The LBJ School of Public Affairs welcomed three distinguished new faculty appointments during the 2020–21 academic year: Dr. Bianca Adair, Resident Intelligence Officer, specializing in intelligence and national security; Dr. Patrick Bixler, an assistant professor focusing on environmental resources, urban policy and sustainability science; and Dr. Sheena Greitens, an associate professor whose expertise is East Asia, authoritarian politics and American national security policy.
The exchange below with Patrick Bixler is the first of three conversations with these new professors on their fall 2020 semester.
Dr. Bianca Adair, an officer in the Directorate of Operations at the Central Intelligence Agency, is the Resident Intelligence Officer at the LBJ School from fall 2020 to fall 2022. She has more than 16 years of federal government service in leadership positions in Washington, DC, and foreign field posts. In her nine years at the CIA, Adair has worked in the Middle East, Europe and North Africa on security, counterterrorism and foreign policy, with a special focus on Iran. Previously, she served in Iraq and the United Arab Emirates as a foreign service officer in the U.S. Department of State. The recipient of a Fulbright Research Grant on Austrian-Hungarian Relations and conversant in Persian (Farsi), French, Tajiki, German and Hungarian, Adair holds a Ph.D. in political science from The University of Alabama. She teaches courses on "Intelligence and National Security" as well as "Thinking, Writing, and Briefing for Intelligence."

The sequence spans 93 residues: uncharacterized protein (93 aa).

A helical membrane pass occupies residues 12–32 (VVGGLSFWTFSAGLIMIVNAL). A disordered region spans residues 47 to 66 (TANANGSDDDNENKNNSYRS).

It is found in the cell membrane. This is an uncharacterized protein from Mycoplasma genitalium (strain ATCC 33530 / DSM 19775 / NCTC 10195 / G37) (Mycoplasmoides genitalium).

Dr. Patrick Bixler is a tenure-track assistant professor at The University of Texas at Austin, with the LBJ School serving as his academic home. This interdisciplinary appointment will contribute to the work of Planet Texas 2050, including collaboration with Community and Regional Planning in the School of Architecture and the RGK Center for Philanthropy and Community Service in the LBJ School. Bixler's fields of interest include environmental and natural resources, urban policy and governance, nonprofit and philanthropic studies, network science and sustainability science. He has previously worked for the Texas A&M University Institute for Renewable Natural Resources and Department of Wildlife and Fisheries Science, the University of Oregon Institute for a Sustainable Environment and Environmental Studies, and the Pinchot Institute for Conservation in Washington, DC.
Dr. Sheena Greitens, is an associate professor at the LBJ School with additional roles as a faculty fellow with the Clements Center for National Security and a distinguished scholar with the Strauss Center for International Security and Law. Her position is supported through a Chair established jointly by the Clements Center and the Strauss Center. Greitens's work focuses on East Asia, authoritarian politics and American national security policy, and she serves as a non-resident senior fellow at the Brookings Institution, an adjunct fellow with the Korea Chair at the Center for Strategic and International Studies, an associate in research at the Fairbank Center for Chinese Studies at Harvard University, and a member of the Digital Freedom Forum at the Center for a New American Security.
Austin Area Sustainability Indicators (A2SI) initiative. The project won the 2020 Community Project